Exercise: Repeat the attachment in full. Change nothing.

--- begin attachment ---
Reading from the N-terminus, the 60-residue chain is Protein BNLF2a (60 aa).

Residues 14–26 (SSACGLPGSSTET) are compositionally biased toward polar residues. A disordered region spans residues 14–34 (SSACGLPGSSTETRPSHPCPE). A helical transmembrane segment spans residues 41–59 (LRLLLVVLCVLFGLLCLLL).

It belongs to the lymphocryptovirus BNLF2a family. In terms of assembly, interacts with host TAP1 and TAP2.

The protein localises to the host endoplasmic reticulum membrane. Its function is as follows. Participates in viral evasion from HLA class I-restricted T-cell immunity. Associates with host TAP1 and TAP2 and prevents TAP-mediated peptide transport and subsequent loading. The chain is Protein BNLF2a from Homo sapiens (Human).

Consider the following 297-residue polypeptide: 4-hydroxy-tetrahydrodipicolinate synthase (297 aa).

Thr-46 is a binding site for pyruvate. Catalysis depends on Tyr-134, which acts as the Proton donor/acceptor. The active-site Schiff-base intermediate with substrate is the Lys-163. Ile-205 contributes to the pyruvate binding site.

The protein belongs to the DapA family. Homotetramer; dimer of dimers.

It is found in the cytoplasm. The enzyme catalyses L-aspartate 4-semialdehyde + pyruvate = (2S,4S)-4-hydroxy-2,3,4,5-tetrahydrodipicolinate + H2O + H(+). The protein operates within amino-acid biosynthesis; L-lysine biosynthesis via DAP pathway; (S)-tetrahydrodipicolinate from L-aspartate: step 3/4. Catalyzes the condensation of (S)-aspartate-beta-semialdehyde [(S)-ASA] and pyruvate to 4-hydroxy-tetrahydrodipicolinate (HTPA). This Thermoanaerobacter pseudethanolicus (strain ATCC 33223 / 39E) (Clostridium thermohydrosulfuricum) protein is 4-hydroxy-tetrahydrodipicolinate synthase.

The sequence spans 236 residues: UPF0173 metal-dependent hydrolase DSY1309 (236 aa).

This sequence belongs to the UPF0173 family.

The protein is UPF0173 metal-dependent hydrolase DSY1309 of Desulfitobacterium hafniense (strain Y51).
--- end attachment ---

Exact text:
Reading from the N-terminus, the 60-residue chain is Protein BNLF2a (60 aa).

Residues 14–26 (SSACGLPGSSTET) are compositionally biased toward polar residues. A disordered region spans residues 14–34 (SSACGLPGSSTETRPSHPCPE). A helical transmembrane segment spans residues 41–59 (LRLLLVVLCVLFGLLCLLL).

It belongs to the lymphocryptovirus BNLF2a family. In terms of assembly, interacts with host TAP1 and TAP2.

The protein localises to the host endoplasmic reticulum membrane. Its function is as follows. Participates in viral evasion from HLA class I-restricted T-cell immunity. Associates with host TAP1 and TAP2 and prevents TAP-mediated peptide transport and subsequent loading. The chain is Protein BNLF2a from Homo sapiens (Human).

Consider the following 297-residue polypeptide: 4-hydroxy-tetrahydrodipicolinate synthase (297 aa).

Thr-46 is a binding site for pyruvate. Catalysis depends on Tyr-134, which acts as the Proton donor/acceptor. The active-site Schiff-base intermediate with substrate is the Lys-163. Ile-205 contributes to the pyruvate binding site.

The protein belongs to the DapA family. Homotetramer; dimer of dimers.

It is found in the cytoplasm. The enzyme catalyses L-aspartate 4-semialdehyde + pyruvate = (2S,4S)-4-hydroxy-2,3,4,5-tetrahydrodipicolinate + H2O + H(+). The protein operates within amino-acid biosynthesis; L-lysine biosynthesis via DAP pathway; (S)-tetrahydrodipicolinate from L-aspartate: step 3/4. Catalyzes the condensation of (S)-aspartate-beta-semialdehyde [(S)-ASA] and pyruvate to 4-hydroxy-tetrahydrodipicolinate (HTPA). This Thermoanaerobacter pseudethanolicus (strain ATCC 33223 / 39E) (Clostridium thermohydrosulfuricum) protein is 4-hydroxy-tetrahydrodipicolinate synthase.

The sequence spans 236 residues: UPF0173 metal-dependent hydrolase DSY1309 (236 aa).

This sequence belongs to the UPF0173 family.

The protein is UPF0173 metal-dependent hydrolase DSY1309 of Desulfitobacterium hafniense (strain Y51).